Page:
This reply could be much more, will happily answer any questions.
I went on as usual, adding whatever each single word (the pronounciation, not the writing) made me think of, yet focusing on the meaning at the same time for the story, not the word. I’ve learned this works much better than focusing on the word, which always ends up being learned as long as there is a healthy dose of review and added (as necessary ) images to the palace with every review; hopefully these come from the frequency list examples.
Also, I started by using the alphabetical list at the end of the book, then moved on to the frequency lists to add on my palaces.
Every time I encountered something that was repetitive, I included an image for that. Examples
Beginning of word :
I never needed to plan different palaces for these. One image to introduce “ENT” (an army of ants) will naturally end when and ambulance appears with its dirt, smoke and lights (ER)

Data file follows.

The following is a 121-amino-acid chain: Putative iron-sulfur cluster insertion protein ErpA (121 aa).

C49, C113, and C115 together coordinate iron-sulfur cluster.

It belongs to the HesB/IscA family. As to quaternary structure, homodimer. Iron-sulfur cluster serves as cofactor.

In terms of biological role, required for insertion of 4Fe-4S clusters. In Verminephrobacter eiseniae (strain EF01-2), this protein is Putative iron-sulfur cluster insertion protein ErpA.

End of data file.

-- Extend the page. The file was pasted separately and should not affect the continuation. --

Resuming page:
Also making up images for the following has helped :
DER ICH EIN NDE SCH DIE TEN END CHE UND DEN GEN INE CHT UNG ERS NGE ENS ERE TER
EN ER CH DE TE ND EI IE IN GE ES UN NE AN BE RE ST SE IC NG
I strongly suggest to make as little effort as possible to find images for the words or above bigrams and trigrams.
Putting more effort into listening, parroting (be a parrot!), thinking of the meaning, getting to real sentences as fast as possible.
First thing that came to mind was grief, crying woman behind hospital door. Don’t need to think of Zu because the woman is put in the zoo section made already. "Behind the door " was enough to remind me on next review that it was for the word ‘access’
Oh! And when I reached any palace’s end I just make a simple association between it and the next palace to be used. Worked flawlessly.
P.S take the time to quickly go through the book first. It is much more than one list, you have a verb list you can build on, as well as a frequency conjunction list, collocation list, prepositions, etc.